Tuesday, January 5, 2010

Britain announces "Racing for Change" to unify marketing and PR

My ultimate career aspiration is to work in marketing or communications for an equestrian oriented organization, either a large stud farm, a racing or training entity, an auction house or a breed organization. I am thus always keeping my eyes open for ways that equine organizations, many of which seem grossly behind the times in terms of keeping with modern social media, can enhance their marketing platforms in the landscape of the digital age in a way that also speaks to the up and comers in the market - Gen X, Gen Y and the "Millenials." I have already written about what makes Three Chimneys' marketing campaigns so compelling, and am currently working with a team of marketers at the Thoroughbred Retirement Foundation to redesign their web, email and print campaigns so that they can synchronize and engage the collaborative power of digital marketing.

It was with great interest, therefore, that I read on TheBloodHorse.com of a new initiative under way in Britain called "Racing for Change." Through a variety of tactics, the British horse racing industry is seeking to unify its marketing and promotional strategies to make racing accessible and interesting to casual fans and fans new to the sport, many of them members of younger generations who are ripe to become lifelong supporters. The initiative will feature several key elements, many of which could go a long way towards increasing support for and engagement in horse racing here in the States as well.

Those tenets of the Racing for Change platform that could be particularly well utilized in American horse racing marketing include:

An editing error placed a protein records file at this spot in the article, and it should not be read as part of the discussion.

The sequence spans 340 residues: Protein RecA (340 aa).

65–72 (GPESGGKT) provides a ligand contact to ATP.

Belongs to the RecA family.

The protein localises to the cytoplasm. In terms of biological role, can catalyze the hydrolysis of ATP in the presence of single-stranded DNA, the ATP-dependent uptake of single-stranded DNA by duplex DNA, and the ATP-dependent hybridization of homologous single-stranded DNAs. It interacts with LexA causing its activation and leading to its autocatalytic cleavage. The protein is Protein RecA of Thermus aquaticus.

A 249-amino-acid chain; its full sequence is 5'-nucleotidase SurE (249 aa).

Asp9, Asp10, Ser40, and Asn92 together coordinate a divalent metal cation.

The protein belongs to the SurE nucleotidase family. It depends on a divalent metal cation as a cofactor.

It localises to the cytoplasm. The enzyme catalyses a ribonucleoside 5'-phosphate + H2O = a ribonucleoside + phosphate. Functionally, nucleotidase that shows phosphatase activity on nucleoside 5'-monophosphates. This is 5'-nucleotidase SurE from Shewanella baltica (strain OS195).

• "Race names to be simplified and racecourse announcements to be streamlined.
  • "Racecourses to improve the enjoyment and understanding of a day at the races for both new and regular racegoers. Initiatives include improved food and drink provision, new sales and marketing promotions (including more free and discounted days), enhanced raceday information with an emphasis on improving the quality of showmanship during the day. Improvements are also being planned in the use of on-course TV and the betting experience."
  • "Starting a new free membership club for younger adults that will offer discounted admission to many courses and shares in several racehorses."
  • "Launching a new Web site to promote horse racing to new and novice customers."
  • "A central public relations campaign to promote racing more effectively to a wider audience."
The last one in particular, a centralized public relations campaign for all of horse racing, is something that the U.S. lacks completely. Every racing entity is responsible for its own promotion because we do not have one key body responsible for oversight of the industry. It is particularly necessary that the U.S. racing industry contemplate implementing similar changes, because it has suffered grievously in the last decade from waning interest, grave economic concerns, and a swath of bad press resulting from scandals as diverse as the Eight Belles tragedy to the Pagallo neglect and abuse case. Perhaps if Racing for Change spurs an uptick in new fans for Britain's industry, American horse racing proponents might see fit to institute similar initiatives.

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